We agree with Montgomery County Council member Valerie Ervin (D-District 5] and D.C. Council Chairman Phil Mendelson (D-At Large) that residents of Montgomery County “who work hard at tough jobs in a low-wage world” warrant a “special salute” [“A measure of security for some of Montgomery’s lowest-paid workers,” Local Opinions, Sept. 2].

We do not agree with enacting legislation that makes county government an extension of the Service Employees International Union in its efforts to organize new workers. By doing so, the council would be telling one small subset of unskilled workers who happen to fit into the Displaced Service Workers bill’s union-designed scope that they deserve extended employment after their employer loses a contract, but no one else does.

Our organizations and the county’s other major chambers of commerce — including Gaithersburg-Germantown, Silver Spring and Montgomery County — oppose the bill. It is an extraordinary departure from employment law, turning the long-prevailing employment-at-will doctrine on its head. Under the bill, when a service contract is won via competitive bid, the new contractor must hire and retain every employee of the previous contractor for at least 90 days. So much for an employer’s right to decide who will work for it.

Second, it impairs the ability of service providers to maintain competitive advantages achieved through stringent employee performance standards and other methods. Putting a contract out for bid is an effective means of securing improvements the current contractor has been unable or unwilling to make. This is not a bad thing. Rather, it is a common element of our nation’s dynamic economy that gives the guy with a better approach a chance to show what he can do. It is a bad thing, though, to undermine these entrepreneurs’ ability to compete by requiring them to take on a workforce not of their choosing and injecting uncertainty about whether they can, in those critical first 90 days, apply the hiring standards, wages and benefits that their bid was premised on without inviting a human rights complaint or union demonstration.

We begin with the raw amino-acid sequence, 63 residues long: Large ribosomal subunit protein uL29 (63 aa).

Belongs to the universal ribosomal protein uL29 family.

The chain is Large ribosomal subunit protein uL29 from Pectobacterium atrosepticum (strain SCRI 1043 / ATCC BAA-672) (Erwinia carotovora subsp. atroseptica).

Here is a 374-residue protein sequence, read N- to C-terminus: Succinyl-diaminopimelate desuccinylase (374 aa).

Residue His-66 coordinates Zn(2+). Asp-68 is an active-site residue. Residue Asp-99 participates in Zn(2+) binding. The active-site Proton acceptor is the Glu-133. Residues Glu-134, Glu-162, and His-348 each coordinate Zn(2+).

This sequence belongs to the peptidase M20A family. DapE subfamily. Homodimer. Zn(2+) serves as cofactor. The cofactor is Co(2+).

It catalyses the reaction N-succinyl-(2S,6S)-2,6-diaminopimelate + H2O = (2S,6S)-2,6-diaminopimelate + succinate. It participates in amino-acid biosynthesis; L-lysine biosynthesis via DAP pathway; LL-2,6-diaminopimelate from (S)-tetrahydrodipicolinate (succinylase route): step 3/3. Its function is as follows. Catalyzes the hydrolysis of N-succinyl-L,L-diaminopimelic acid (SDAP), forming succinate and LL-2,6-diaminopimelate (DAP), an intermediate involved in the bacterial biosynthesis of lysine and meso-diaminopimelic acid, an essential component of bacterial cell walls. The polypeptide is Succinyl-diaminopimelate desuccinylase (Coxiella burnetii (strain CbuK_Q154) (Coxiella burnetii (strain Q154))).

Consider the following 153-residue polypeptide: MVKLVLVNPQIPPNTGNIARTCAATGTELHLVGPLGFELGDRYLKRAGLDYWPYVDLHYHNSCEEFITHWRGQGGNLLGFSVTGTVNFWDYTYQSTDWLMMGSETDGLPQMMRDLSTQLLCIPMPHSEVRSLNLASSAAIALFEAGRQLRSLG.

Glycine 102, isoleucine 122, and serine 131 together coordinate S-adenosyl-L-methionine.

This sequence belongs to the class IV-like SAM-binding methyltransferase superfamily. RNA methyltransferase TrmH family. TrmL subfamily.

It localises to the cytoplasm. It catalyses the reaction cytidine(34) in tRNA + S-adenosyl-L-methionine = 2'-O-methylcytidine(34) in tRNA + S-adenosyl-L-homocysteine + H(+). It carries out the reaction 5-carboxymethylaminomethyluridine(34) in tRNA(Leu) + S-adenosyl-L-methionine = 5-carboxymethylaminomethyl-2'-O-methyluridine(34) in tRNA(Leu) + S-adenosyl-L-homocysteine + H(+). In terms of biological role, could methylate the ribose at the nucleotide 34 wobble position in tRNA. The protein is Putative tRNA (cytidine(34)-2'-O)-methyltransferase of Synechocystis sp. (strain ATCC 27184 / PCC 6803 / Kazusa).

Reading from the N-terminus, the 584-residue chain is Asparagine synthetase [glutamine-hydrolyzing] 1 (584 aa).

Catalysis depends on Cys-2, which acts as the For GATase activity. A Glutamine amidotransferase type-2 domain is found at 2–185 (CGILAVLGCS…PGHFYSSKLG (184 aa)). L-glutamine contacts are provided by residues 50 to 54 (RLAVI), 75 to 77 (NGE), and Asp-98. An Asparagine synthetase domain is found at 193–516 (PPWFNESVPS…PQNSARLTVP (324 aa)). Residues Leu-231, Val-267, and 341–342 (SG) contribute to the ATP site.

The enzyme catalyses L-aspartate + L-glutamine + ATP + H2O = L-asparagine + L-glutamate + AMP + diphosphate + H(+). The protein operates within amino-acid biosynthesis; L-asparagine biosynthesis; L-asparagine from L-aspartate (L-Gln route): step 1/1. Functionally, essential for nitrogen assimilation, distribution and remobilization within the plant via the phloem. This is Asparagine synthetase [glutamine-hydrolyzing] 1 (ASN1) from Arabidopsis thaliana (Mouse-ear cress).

The bill’s proponents have provided no facts showing the need for it in Montgomery County. The record contains no evidence regarding the net number of workers affected or how many are retained by the new contractor or are placed at other locations by their present employer. Yet, council members are poised to enact a law their business constituents have advised will have a disruptive effect on hundreds of private contracts.

After his colleagues voted the bill out of committee, council member George L. Leventhal (D-At Large) had this to say:

“I just can’t go along with this selective legislation that so heavily favors the interests of one union. Furthermore, I am very concerned by the precedent set when county government tells private employers who they must hire and who they must retain on the payroll. At a time when Montgomery County is suffering the effects of a shrinking tax base, I believe this legislation sounds the wrong signal regarding our county’s desire to attract new jobs and investment.”

A unified business community concurs.

Shaun Pharr, Washington

Ginanne M. Italiano, Bethesda

The writers are, respectively, senior vice president of government affairs for the Apartment and Office Building Association of Metropolitan Washington and president and chief executive of the Greater Bethesda-Chevy Chase Chamber of Commerce.